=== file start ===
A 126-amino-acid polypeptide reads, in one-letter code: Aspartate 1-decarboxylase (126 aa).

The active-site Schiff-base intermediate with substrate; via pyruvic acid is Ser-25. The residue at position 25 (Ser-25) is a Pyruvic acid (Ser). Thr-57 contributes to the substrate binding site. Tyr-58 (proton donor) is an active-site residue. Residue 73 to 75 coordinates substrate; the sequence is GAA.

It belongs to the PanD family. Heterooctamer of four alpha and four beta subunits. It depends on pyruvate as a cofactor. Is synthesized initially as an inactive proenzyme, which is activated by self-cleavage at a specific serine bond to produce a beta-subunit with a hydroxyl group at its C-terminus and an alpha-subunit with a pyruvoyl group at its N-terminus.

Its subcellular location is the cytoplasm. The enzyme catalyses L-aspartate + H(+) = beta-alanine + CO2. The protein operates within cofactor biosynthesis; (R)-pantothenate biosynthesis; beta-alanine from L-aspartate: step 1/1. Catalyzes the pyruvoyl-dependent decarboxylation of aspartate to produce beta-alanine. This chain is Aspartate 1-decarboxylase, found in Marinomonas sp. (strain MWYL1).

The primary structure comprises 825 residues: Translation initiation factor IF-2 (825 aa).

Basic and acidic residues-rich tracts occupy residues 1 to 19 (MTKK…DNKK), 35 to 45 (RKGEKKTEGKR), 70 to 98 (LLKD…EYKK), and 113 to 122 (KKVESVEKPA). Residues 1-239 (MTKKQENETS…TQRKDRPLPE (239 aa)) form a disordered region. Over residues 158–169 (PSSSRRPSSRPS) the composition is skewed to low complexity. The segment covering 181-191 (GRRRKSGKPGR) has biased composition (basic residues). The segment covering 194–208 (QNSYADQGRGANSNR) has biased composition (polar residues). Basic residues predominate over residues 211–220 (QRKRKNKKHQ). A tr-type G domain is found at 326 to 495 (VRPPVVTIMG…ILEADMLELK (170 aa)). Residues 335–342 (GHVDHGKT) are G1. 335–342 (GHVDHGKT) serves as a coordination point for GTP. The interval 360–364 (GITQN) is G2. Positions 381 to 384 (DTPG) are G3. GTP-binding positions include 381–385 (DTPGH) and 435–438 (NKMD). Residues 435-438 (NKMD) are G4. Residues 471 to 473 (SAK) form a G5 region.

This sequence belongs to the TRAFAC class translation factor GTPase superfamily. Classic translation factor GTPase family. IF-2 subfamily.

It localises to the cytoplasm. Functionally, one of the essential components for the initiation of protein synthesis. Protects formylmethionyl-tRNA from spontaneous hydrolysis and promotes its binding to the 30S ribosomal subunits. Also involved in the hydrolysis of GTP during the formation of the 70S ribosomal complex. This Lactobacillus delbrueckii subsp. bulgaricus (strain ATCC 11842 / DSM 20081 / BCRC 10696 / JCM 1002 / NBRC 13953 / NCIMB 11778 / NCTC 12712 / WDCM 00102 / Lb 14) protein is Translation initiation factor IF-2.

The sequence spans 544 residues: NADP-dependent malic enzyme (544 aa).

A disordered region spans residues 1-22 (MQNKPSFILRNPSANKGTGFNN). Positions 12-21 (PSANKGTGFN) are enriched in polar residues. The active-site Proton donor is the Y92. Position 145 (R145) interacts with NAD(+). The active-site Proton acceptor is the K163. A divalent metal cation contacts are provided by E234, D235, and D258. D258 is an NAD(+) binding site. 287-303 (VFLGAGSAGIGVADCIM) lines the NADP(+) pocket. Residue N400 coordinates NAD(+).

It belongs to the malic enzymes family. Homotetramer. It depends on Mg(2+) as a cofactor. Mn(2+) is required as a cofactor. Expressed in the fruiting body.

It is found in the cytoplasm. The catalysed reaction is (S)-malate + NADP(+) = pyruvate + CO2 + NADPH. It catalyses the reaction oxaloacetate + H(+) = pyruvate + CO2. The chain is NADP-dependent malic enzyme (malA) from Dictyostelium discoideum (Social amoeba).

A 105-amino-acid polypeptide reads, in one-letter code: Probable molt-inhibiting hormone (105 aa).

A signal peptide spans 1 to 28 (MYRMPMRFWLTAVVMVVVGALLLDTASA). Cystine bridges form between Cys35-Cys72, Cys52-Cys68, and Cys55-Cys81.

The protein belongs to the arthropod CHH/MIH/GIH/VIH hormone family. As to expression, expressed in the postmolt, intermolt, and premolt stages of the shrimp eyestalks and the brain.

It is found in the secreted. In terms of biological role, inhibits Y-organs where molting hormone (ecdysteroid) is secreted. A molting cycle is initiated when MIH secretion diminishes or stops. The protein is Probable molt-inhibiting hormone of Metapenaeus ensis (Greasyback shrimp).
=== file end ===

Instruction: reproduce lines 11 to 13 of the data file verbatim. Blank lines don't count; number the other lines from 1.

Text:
It belongs to the malic enzymes family. Homotetramer. It depends on Mg(2+) as a cofactor. Mn(2+) is required as a cofactor. Expressed in the fruiting body.

It is found in the cytoplasm. The catalysed reaction is (S)-malate + NADP(+) = pyruvate + CO2 + NADPH. It catalyses the reaction oxaloacetate + H(+) = pyruvate + CO2. The chain is NADP-dependent malic enzyme (malA) from Dictyostelium discoideum (Social amoeba).

A 105-amino-acid polypeptide reads, in one-letter code: Probable molt-inhibiting hormone (105 aa).